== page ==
Re: Fidel  [message #76724 is a reply to message #76700] Mon, 13 April 2020 06:41 Go to previous messageGo to next message
timmy   United Kingdom

Has no life at all
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Fidel has reached a corner with chapter 8. I wonder what you will think as it moves forwards.



Author of Queer Me! Halfway Between Flying and Crying - the true story of life for a gay boy in the Swinging Sixties in a British all male Public School
Re: Fidel  [message #76725 is a reply to message #76724] Mon, 13 April 2020 11:40 Go to previous messageGo to next message
Talo Segura is currently offline  Talo Segura   France

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Much as I admire Rigby Taylor as an author I didn't get past chapter two where the narrative goes into a somewhat self-indulgent, on the part of the author, diatribe lamenting the state of the Australian economy. "What is a proper job?" He poses the question for which he goes on to give us the answer, from his point of view. I understand having some background, I said so much in my previous comment, but for me this was rather excessive and I'm not sure that it had a place in the novel. I may be wrong, perhaps it fixes and roots the whole story, but that would be for someone else to comment, because that's where I left it.
Re: Fidel  [message #76788 is a reply to message #76724] Mon, 27 April 2020 16:24 Go to previous messageGo to next message
timmy   United Kingdom

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Things have taken a truly ominous turn. Fidel has moved from satire to something quite different



Author of Queer Me! Halfway Between Flying and Crying - the true story of life for a gay boy in the Swinging Sixties in a British all male Public School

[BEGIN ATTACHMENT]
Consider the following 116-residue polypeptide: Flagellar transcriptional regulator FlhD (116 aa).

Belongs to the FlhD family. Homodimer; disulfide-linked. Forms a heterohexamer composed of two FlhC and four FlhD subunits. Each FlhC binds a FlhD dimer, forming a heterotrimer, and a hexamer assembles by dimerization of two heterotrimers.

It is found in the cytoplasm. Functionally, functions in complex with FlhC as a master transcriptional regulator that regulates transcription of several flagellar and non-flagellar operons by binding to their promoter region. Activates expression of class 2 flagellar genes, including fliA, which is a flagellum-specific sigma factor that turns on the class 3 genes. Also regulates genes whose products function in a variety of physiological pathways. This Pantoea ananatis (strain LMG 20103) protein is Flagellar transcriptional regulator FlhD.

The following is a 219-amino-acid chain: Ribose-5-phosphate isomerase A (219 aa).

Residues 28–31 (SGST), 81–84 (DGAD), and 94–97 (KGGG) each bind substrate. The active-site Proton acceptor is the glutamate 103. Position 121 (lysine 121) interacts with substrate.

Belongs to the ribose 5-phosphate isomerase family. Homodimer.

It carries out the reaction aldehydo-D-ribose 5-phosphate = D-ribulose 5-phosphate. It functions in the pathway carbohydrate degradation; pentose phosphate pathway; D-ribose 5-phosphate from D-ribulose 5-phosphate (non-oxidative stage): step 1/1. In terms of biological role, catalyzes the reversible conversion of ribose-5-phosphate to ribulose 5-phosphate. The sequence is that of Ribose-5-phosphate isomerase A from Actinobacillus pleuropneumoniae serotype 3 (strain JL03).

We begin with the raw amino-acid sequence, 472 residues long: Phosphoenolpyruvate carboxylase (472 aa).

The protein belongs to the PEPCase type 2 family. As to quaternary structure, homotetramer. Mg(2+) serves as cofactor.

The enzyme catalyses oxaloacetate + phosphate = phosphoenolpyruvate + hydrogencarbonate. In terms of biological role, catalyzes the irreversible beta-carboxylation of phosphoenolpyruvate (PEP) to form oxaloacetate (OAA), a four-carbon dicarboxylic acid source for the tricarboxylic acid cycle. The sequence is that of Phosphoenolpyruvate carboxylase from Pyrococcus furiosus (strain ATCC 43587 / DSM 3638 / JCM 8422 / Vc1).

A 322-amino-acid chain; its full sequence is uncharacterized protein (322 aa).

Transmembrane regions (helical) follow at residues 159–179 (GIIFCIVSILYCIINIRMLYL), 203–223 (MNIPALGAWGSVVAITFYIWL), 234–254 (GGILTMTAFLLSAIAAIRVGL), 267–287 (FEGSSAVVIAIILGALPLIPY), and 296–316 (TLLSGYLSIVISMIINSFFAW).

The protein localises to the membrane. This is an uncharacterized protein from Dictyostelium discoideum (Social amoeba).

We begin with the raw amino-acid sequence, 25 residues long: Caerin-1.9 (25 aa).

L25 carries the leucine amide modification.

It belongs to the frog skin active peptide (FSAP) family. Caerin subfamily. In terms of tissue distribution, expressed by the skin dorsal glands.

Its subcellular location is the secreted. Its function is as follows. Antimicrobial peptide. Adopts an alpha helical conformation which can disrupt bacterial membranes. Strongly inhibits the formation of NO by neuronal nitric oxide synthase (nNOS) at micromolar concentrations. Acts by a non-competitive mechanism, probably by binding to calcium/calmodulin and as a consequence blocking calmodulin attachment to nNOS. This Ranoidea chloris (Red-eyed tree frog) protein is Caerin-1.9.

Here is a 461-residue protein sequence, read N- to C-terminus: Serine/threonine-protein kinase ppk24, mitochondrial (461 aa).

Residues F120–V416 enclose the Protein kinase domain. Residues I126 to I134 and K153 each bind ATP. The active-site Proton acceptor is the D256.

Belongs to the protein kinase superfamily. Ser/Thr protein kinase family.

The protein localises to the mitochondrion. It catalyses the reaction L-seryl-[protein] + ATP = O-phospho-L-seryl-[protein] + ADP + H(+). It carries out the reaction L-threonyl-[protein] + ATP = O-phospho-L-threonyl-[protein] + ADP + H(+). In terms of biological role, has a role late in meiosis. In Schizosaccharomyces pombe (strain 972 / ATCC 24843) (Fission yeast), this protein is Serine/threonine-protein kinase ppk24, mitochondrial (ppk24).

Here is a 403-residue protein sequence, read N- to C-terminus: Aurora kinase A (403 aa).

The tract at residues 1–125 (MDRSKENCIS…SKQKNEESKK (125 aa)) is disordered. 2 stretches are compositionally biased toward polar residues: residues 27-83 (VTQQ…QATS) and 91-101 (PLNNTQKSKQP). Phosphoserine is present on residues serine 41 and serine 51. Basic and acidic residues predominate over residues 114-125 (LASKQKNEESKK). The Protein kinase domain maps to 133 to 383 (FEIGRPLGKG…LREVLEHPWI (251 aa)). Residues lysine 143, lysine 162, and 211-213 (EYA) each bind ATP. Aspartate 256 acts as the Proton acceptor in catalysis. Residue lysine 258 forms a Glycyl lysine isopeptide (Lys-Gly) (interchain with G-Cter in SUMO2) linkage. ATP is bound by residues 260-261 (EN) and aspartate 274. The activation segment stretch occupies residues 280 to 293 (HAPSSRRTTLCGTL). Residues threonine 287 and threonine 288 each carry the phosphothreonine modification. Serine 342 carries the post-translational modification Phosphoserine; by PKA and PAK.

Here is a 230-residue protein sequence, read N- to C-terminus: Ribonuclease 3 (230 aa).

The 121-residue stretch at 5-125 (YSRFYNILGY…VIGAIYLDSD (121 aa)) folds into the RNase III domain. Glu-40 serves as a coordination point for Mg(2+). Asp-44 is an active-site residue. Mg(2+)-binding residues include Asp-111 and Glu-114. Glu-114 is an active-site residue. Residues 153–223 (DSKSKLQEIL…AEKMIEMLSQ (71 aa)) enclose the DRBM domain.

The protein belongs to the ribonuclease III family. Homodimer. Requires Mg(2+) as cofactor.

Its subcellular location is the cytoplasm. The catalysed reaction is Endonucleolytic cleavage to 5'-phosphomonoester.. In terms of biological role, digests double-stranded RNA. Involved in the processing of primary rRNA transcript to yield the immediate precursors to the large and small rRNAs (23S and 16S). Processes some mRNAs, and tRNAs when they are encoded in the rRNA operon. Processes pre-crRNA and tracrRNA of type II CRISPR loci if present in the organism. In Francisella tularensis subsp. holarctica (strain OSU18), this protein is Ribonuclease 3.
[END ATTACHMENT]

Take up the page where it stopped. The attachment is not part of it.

Re: Fidel  [message #76794 is a reply to message #76725] Tue, 28 April 2020 02:35 Go to previous message
Teddy is currently offline  Teddy   United States

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"Talo Segura wrote on Mon, 13 April 2020 04:40"
...the narrative goes into a somewhat self-indulgent, on the part of the author, diatribe lamenting the state of the Australian economy....

--
Having previously read everything I could find from Rigby Taylor about a year ago, I can say there's a method to Rigby's seeming madness in this regard. It seems quite evident to me having readd all of his work that, with the exceptionof one story that seems more autobiographical, the "diatribe" you refer to is part of, and important to the larger narrative of the overall story he is telling, as the individual books are interconnected with the characters and succeeding timelines. 

The overall plot of all the books combined is somewhat remaniscent of Tom Clancy's "Jack Ryan" novels in that they're loosely connected storys that build on a theme. It's all good stuff. 



“There's no grays, only white that's got grubby. I'm surprised you don't know that. And sin, young man, is when you treat people as things. Including yourself. That's what sin is.” - Terry Pratchett